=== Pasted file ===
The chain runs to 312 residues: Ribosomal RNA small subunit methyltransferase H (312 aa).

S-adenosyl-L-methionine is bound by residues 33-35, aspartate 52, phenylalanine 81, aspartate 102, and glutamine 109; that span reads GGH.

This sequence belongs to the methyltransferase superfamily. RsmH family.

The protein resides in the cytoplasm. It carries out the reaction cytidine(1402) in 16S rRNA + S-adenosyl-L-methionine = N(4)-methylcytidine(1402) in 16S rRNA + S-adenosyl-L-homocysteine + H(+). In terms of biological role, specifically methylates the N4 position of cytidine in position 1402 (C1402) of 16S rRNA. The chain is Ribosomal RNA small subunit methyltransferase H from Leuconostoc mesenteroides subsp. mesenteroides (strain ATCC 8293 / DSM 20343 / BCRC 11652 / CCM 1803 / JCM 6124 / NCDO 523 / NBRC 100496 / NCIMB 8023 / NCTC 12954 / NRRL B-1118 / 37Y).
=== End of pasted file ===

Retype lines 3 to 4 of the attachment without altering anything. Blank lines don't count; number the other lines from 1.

This sequence belongs to the methyltransferase superfamily. RsmH family.

The protein resides in the cytoplasm. It carries out the reaction cytidine(1402) in 16S rRNA + S-adenosyl-L-methionine = N(4)-methylcytidine(1402) in 16S rRNA + S-adenosyl-L-homocysteine + H(+). In terms of biological role, specifically methylates the N4 position of cytidine in position 1402 (C1402) of 16S rRNA. The chain is Ribosomal RNA small subunit methyltransferase H from Leuconostoc mesenteroides subsp. mesenteroides (strain ATCC 8293 / DSM 20343 / BCRC 11652 / CCM 1803 / JCM 6124 / NCDO 523 / NBRC 100496 / NCIMB 8023 / NCTC 12954 / NRRL B-1118 / 37Y).